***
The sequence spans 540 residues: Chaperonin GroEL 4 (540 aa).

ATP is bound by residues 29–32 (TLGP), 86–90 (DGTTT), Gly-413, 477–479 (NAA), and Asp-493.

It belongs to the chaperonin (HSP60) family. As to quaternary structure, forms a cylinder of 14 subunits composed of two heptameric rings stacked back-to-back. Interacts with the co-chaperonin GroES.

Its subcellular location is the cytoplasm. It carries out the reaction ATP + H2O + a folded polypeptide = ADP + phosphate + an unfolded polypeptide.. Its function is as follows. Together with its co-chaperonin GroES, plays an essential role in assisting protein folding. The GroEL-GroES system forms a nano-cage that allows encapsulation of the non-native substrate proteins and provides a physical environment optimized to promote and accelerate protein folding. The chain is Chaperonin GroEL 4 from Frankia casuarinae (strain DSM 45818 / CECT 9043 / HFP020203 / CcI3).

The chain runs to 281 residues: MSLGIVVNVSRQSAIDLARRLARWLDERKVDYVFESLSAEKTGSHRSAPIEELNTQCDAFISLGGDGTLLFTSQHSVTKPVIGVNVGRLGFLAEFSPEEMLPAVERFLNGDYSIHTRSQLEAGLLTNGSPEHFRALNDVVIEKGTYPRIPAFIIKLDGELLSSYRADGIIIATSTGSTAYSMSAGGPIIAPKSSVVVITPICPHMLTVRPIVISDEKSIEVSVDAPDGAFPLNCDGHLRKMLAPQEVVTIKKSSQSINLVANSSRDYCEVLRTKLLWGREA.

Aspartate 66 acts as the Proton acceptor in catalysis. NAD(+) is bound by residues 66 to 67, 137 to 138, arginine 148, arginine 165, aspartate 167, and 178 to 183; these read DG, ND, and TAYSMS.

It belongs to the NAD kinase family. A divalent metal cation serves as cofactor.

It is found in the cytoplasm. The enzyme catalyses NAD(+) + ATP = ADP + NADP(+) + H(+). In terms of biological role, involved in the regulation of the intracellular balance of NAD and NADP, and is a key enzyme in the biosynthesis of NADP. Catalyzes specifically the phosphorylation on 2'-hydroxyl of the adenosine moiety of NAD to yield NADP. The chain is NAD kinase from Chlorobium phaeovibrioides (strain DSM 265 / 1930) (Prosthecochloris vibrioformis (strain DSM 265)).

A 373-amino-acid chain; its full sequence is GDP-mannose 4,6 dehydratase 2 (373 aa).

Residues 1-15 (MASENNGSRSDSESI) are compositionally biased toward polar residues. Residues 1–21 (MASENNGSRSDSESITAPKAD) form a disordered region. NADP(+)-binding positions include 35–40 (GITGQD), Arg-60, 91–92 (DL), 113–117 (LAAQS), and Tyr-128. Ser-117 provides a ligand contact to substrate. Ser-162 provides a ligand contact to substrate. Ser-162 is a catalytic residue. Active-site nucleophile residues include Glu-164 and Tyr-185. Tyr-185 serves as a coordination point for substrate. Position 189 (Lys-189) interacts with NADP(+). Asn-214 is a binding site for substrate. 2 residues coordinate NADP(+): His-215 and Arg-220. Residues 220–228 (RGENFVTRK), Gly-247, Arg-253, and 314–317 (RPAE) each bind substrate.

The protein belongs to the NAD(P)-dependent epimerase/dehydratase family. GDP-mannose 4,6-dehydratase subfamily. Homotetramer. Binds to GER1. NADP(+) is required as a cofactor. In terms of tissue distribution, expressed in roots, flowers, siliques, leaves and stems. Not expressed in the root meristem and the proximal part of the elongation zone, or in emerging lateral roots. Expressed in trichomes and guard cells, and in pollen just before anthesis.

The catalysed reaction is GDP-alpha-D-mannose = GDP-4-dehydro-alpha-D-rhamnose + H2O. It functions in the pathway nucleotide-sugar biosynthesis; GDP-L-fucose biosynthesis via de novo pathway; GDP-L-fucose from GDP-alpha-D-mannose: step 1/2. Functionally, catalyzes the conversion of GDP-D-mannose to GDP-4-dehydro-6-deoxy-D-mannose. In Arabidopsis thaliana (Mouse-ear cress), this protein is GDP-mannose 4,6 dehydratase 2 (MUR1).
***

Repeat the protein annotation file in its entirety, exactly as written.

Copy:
The sequence spans 540 residues: Chaperonin GroEL 4 (540 aa).

ATP is bound by residues 29–32 (TLGP), 86–90 (DGTTT), Gly-413, 477–479 (NAA), and Asp-493.

It belongs to the chaperonin (HSP60) family. As to quaternary structure, forms a cylinder of 14 subunits composed of two heptameric rings stacked back-to-back. Interacts with the co-chaperonin GroES.

Its subcellular location is the cytoplasm. It carries out the reaction ATP + H2O + a folded polypeptide = ADP + phosphate + an unfolded polypeptide.. Its function is as follows. Together with its co-chaperonin GroES, plays an essential role in assisting protein folding. The GroEL-GroES system forms a nano-cage that allows encapsulation of the non-native substrate proteins and provides a physical environment optimized to promote and accelerate protein folding. The chain is Chaperonin GroEL 4 from Frankia casuarinae (strain DSM 45818 / CECT 9043 / HFP020203 / CcI3).

The chain runs to 281 residues: MSLGIVVNVSRQSAIDLARRLARWLDERKVDYVFESLSAEKTGSHRSAPIEELNTQCDAFISLGGDGTLLFTSQHSVTKPVIGVNVGRLGFLAEFSPEEMLPAVERFLNGDYSIHTRSQLEAGLLTNGSPEHFRALNDVVIEKGTYPRIPAFIIKLDGELLSSYRADGIIIATSTGSTAYSMSAGGPIIAPKSSVVVITPICPHMLTVRPIVISDEKSIEVSVDAPDGAFPLNCDGHLRKMLAPQEVVTIKKSSQSINLVANSSRDYCEVLRTKLLWGREA.

Aspartate 66 acts as the Proton acceptor in catalysis. NAD(+) is bound by residues 66 to 67, 137 to 138, arginine 148, arginine 165, aspartate 167, and 178 to 183; these read DG, ND, and TAYSMS.

It belongs to the NAD kinase family. A divalent metal cation serves as cofactor.

It is found in the cytoplasm. The enzyme catalyses NAD(+) + ATP = ADP + NADP(+) + H(+). In terms of biological role, involved in the regulation of the intracellular balance of NAD and NADP, and is a key enzyme in the biosynthesis of NADP. Catalyzes specifically the phosphorylation on 2'-hydroxyl of the adenosine moiety of NAD to yield NADP. The chain is NAD kinase from Chlorobium phaeovibrioides (strain DSM 265 / 1930) (Prosthecochloris vibrioformis (strain DSM 265)).

A 373-amino-acid chain; its full sequence is GDP-mannose 4,6 dehydratase 2 (373 aa).

Residues 1-15 (MASENNGSRSDSESI) are compositionally biased toward polar residues. Residues 1–21 (MASENNGSRSDSESITAPKAD) form a disordered region. NADP(+)-binding positions include 35–40 (GITGQD), Arg-60, 91–92 (DL), 113–117 (LAAQS), and Tyr-128. Ser-117 provides a ligand contact to substrate. Ser-162 provides a ligand contact to substrate. Ser-162 is a catalytic residue. Active-site nucleophile residues include Glu-164 and Tyr-185. Tyr-185 serves as a coordination point for substrate. Position 189 (Lys-189) interacts with NADP(+). Asn-214 is a binding site for substrate. 2 residues coordinate NADP(+): His-215 and Arg-220. Residues 220–228 (RGENFVTRK), Gly-247, Arg-253, and 314–317 (RPAE) each bind substrate.

The protein belongs to the NAD(P)-dependent epimerase/dehydratase family. GDP-mannose 4,6-dehydratase subfamily. Homotetramer. Binds to GER1. NADP(+) is required as a cofactor. In terms of tissue distribution, expressed in roots, flowers, siliques, leaves and stems. Not expressed in the root meristem and the proximal part of the elongation zone, or in emerging lateral roots. Expressed in trichomes and guard cells, and in pollen just before anthesis.

The catalysed reaction is GDP-alpha-D-mannose = GDP-4-dehydro-alpha-D-rhamnose + H2O. It functions in the pathway nucleotide-sugar biosynthesis; GDP-L-fucose biosynthesis via de novo pathway; GDP-L-fucose from GDP-alpha-D-mannose: step 1/2. Functionally, catalyzes the conversion of GDP-D-mannose to GDP-4-dehydro-6-deoxy-D-mannose. In Arabidopsis thaliana (Mouse-ear cress), this protein is GDP-mannose 4,6 dehydratase 2 (MUR1).